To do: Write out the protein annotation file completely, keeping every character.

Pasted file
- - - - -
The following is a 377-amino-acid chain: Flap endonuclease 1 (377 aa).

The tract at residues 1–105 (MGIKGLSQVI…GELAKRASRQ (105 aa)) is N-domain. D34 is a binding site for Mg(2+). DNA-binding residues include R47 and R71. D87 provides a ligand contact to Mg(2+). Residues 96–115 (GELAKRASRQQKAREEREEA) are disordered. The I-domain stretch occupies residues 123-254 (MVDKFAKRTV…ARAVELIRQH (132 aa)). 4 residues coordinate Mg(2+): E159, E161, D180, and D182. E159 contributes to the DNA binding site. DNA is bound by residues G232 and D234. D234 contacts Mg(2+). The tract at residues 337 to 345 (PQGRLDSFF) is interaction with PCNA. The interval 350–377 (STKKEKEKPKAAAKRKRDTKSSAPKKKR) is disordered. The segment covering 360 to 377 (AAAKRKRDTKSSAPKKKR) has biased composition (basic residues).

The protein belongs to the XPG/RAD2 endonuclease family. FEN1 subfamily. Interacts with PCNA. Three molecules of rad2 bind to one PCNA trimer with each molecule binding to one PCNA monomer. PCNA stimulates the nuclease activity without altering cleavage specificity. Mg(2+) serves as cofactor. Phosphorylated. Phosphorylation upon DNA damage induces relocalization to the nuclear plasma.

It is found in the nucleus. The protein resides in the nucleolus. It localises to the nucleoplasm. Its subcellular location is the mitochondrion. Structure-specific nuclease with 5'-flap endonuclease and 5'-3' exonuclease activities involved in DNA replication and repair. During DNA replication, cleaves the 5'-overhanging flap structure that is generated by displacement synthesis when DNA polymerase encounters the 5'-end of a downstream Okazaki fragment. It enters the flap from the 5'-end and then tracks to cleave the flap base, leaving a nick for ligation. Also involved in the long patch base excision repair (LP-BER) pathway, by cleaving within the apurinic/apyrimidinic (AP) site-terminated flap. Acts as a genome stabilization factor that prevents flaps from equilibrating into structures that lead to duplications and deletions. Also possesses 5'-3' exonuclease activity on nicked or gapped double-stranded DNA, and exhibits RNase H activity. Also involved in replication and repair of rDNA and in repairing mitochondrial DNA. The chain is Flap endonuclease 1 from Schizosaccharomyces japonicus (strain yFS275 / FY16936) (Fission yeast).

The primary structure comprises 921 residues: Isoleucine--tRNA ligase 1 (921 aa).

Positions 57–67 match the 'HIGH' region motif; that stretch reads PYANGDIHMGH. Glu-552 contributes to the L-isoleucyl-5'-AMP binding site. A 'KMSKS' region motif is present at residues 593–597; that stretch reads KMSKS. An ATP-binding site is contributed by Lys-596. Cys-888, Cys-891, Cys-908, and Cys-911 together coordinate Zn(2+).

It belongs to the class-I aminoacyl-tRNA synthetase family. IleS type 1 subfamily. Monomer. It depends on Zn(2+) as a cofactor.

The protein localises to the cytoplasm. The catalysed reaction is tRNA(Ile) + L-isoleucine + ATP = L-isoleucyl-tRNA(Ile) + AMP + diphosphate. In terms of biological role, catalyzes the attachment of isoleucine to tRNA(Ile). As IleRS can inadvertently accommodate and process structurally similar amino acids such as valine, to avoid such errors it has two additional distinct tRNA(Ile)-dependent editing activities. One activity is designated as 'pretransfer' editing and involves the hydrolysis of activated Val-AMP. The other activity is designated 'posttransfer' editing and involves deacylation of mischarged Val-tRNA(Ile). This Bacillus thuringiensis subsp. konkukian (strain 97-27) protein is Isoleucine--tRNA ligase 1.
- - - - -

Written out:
The following is a 377-amino-acid chain: Flap endonuclease 1 (377 aa).

The tract at residues 1–105 (MGIKGLSQVI…GELAKRASRQ (105 aa)) is N-domain. D34 is a binding site for Mg(2+). DNA-binding residues include R47 and R71. D87 provides a ligand contact to Mg(2+). Residues 96–115 (GELAKRASRQQKAREEREEA) are disordered. The I-domain stretch occupies residues 123-254 (MVDKFAKRTV…ARAVELIRQH (132 aa)). 4 residues coordinate Mg(2+): E159, E161, D180, and D182. E159 contributes to the DNA binding site. DNA is bound by residues G232 and D234. D234 contacts Mg(2+). The tract at residues 337 to 345 (PQGRLDSFF) is interaction with PCNA. The interval 350–377 (STKKEKEKPKAAAKRKRDTKSSAPKKKR) is disordered. The segment covering 360 to 377 (AAAKRKRDTKSSAPKKKR) has biased composition (basic residues).

The protein belongs to the XPG/RAD2 endonuclease family. FEN1 subfamily. Interacts with PCNA. Three molecules of rad2 bind to one PCNA trimer with each molecule binding to one PCNA monomer. PCNA stimulates the nuclease activity without altering cleavage specificity. Mg(2+) serves as cofactor. Phosphorylated. Phosphorylation upon DNA damage induces relocalization to the nuclear plasma.

It is found in the nucleus. The protein resides in the nucleolus. It localises to the nucleoplasm. Its subcellular location is the mitochondrion. Structure-specific nuclease with 5'-flap endonuclease and 5'-3' exonuclease activities involved in DNA replication and repair. During DNA replication, cleaves the 5'-overhanging flap structure that is generated by displacement synthesis when DNA polymerase encounters the 5'-end of a downstream Okazaki fragment. It enters the flap from the 5'-end and then tracks to cleave the flap base, leaving a nick for ligation. Also involved in the long patch base excision repair (LP-BER) pathway, by cleaving within the apurinic/apyrimidinic (AP) site-terminated flap. Acts as a genome stabilization factor that prevents flaps from equilibrating into structures that lead to duplications and deletions. Also possesses 5'-3' exonuclease activity on nicked or gapped double-stranded DNA, and exhibits RNase H activity. Also involved in replication and repair of rDNA and in repairing mitochondrial DNA. The chain is Flap endonuclease 1 from Schizosaccharomyces japonicus (strain yFS275 / FY16936) (Fission yeast).

The primary structure comprises 921 residues: Isoleucine--tRNA ligase 1 (921 aa).

Positions 57–67 match the 'HIGH' region motif; that stretch reads PYANGDIHMGH. Glu-552 contributes to the L-isoleucyl-5'-AMP binding site. A 'KMSKS' region motif is present at residues 593–597; that stretch reads KMSKS. An ATP-binding site is contributed by Lys-596. Cys-888, Cys-891, Cys-908, and Cys-911 together coordinate Zn(2+).

It belongs to the class-I aminoacyl-tRNA synthetase family. IleS type 1 subfamily. Monomer. It depends on Zn(2+) as a cofactor.

The protein localises to the cytoplasm. The catalysed reaction is tRNA(Ile) + L-isoleucine + ATP = L-isoleucyl-tRNA(Ile) + AMP + diphosphate. In terms of biological role, catalyzes the attachment of isoleucine to tRNA(Ile). As IleRS can inadvertently accommodate and process structurally similar amino acids such as valine, to avoid such errors it has two additional distinct tRNA(Ile)-dependent editing activities. One activity is designated as 'pretransfer' editing and involves the hydrolysis of activated Val-AMP. The other activity is designated 'posttransfer' editing and involves deacylation of mischarged Val-tRNA(Ile). This Bacillus thuringiensis subsp. konkukian (strain 97-27) protein is Isoleucine--tRNA ligase 1.